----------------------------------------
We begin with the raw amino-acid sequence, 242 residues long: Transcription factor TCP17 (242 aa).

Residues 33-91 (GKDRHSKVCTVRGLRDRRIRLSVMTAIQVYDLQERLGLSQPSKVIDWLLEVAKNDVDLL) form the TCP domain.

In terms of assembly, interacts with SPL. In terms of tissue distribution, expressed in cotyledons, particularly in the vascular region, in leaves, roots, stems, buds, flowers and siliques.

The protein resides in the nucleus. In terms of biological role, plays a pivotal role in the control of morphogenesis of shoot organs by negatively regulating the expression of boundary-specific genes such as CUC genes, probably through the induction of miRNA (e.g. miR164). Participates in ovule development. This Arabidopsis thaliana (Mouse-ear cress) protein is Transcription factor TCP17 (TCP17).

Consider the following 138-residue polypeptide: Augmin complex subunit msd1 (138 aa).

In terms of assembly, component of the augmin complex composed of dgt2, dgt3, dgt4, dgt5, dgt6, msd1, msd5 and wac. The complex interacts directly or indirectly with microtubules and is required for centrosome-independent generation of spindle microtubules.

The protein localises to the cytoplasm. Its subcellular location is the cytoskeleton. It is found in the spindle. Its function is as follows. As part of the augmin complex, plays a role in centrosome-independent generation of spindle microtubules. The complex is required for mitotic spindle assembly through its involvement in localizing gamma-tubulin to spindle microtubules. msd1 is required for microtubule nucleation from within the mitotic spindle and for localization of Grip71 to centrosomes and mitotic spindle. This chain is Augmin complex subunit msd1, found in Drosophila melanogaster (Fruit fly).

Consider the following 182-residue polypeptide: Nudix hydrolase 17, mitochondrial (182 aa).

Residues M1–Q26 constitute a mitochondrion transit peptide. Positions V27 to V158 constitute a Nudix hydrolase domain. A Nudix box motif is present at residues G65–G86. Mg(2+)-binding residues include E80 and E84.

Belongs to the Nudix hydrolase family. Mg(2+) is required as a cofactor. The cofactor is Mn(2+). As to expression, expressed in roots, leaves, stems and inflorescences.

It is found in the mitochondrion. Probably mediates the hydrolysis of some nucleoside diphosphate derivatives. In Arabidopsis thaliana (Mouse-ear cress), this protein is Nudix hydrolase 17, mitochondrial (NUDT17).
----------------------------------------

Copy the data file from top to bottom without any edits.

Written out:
We begin with the raw amino-acid sequence, 242 residues long: Transcription factor TCP17 (242 aa).

Residues 33-91 (GKDRHSKVCTVRGLRDRRIRLSVMTAIQVYDLQERLGLSQPSKVIDWLLEVAKNDVDLL) form the TCP domain.

In terms of assembly, interacts with SPL. In terms of tissue distribution, expressed in cotyledons, particularly in the vascular region, in leaves, roots, stems, buds, flowers and siliques.

The protein resides in the nucleus. In terms of biological role, plays a pivotal role in the control of morphogenesis of shoot organs by negatively regulating the expression of boundary-specific genes such as CUC genes, probably through the induction of miRNA (e.g. miR164). Participates in ovule development. This Arabidopsis thaliana (Mouse-ear cress) protein is Transcription factor TCP17 (TCP17).

Consider the following 138-residue polypeptide: Augmin complex subunit msd1 (138 aa).

In terms of assembly, component of the augmin complex composed of dgt2, dgt3, dgt4, dgt5, dgt6, msd1, msd5 and wac. The complex interacts directly or indirectly with microtubules and is required for centrosome-independent generation of spindle microtubules.

The protein localises to the cytoplasm. Its subcellular location is the cytoskeleton. It is found in the spindle. Its function is as follows. As part of the augmin complex, plays a role in centrosome-independent generation of spindle microtubules. The complex is required for mitotic spindle assembly through its involvement in localizing gamma-tubulin to spindle microtubules. msd1 is required for microtubule nucleation from within the mitotic spindle and for localization of Grip71 to centrosomes and mitotic spindle. This chain is Augmin complex subunit msd1, found in Drosophila melanogaster (Fruit fly).

Consider the following 182-residue polypeptide: Nudix hydrolase 17, mitochondrial (182 aa).

Residues M1–Q26 constitute a mitochondrion transit peptide. Positions V27 to V158 constitute a Nudix hydrolase domain. A Nudix box motif is present at residues G65–G86. Mg(2+)-binding residues include E80 and E84.

Belongs to the Nudix hydrolase family. Mg(2+) is required as a cofactor. The cofactor is Mn(2+). As to expression, expressed in roots, leaves, stems and inflorescences.

It is found in the mitochondrion. Probably mediates the hydrolysis of some nucleoside diphosphate derivatives. In Arabidopsis thaliana (Mouse-ear cress), this protein is Nudix hydrolase 17, mitochondrial (NUDT17).